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PPL Air Law exam

Updated: Jan 17, 2023

The UK Private Pilot's Licence (PPL) Air Law exam is a crucial part of the process for obtaining a PPL, which allows individuals to fly small, single-engine aircraft for leisure or personal travel. The exam covers a range of topics related to aviation law and regulations, as well as operational procedures and safety considerations.

To take the UK PPL Air Law exam, the candidate must visit a Declared Training Organisation (DTO) or an Approved Training Organisation (ATO). This is likely to be the same place where you take your flying lessons. Candidates normally self-study for the exam and take it when they feel ready, though flying clubs offer one-to-one tuition if you are finding a particular subject difficult. This is normally the first exam taken by student pilots as most flying schools require the candidate to pass this exam before they will allow them to fly solo. It is not a legal requirement to have passed the exam before a solo flight, but it ensures that the student is serious and has understood the basic rules of the air, which they may need to put in practice when flying alone.

To prepare for the PPL Air Law exam, it is essential to have a thorough understanding of the relevant legislation, including the Air Navigation Order (ANO) and the Civil Aviation Authority's (CAA) publications. These documents outline the rules and regulations governing the operation of aircraft in the UK, including requirements for pilots, aircraft maintenance, and air traffic control.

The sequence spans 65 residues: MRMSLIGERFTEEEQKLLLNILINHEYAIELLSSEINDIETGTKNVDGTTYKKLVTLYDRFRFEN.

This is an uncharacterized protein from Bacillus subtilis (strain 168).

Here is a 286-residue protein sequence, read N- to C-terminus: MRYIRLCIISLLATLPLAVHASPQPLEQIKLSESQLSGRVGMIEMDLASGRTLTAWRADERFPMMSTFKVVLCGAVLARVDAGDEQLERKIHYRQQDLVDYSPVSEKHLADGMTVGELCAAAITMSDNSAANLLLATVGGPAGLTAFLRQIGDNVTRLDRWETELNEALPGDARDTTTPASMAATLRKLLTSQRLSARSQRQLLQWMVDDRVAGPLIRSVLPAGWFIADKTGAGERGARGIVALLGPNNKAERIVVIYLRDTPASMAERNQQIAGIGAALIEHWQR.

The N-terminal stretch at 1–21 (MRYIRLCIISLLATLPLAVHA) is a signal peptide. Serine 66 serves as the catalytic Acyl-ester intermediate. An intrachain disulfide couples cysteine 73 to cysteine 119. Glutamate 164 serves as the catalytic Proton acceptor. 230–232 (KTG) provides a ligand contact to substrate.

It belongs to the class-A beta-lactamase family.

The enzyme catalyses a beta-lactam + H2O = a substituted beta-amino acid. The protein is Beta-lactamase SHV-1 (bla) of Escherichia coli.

One key area of focus in the PPL Air Law exam is the rules and procedures for flying in different types of airspace. This includes knowledge of the different classes of airspace, such as controlled, uncontrolled, and special use, as well as the requirements for entering and exiting each type.

Another important topic is the regulations surrounding the operation of aircraft in different weather conditions. This includes knowledge of the UK VMC minima and any additional restrictions placed on the licence holder, as well as the procedures for flying in instrument meteorological conditions (IMC) or visual meteorological conditions (VMC).

PA28 Taxiing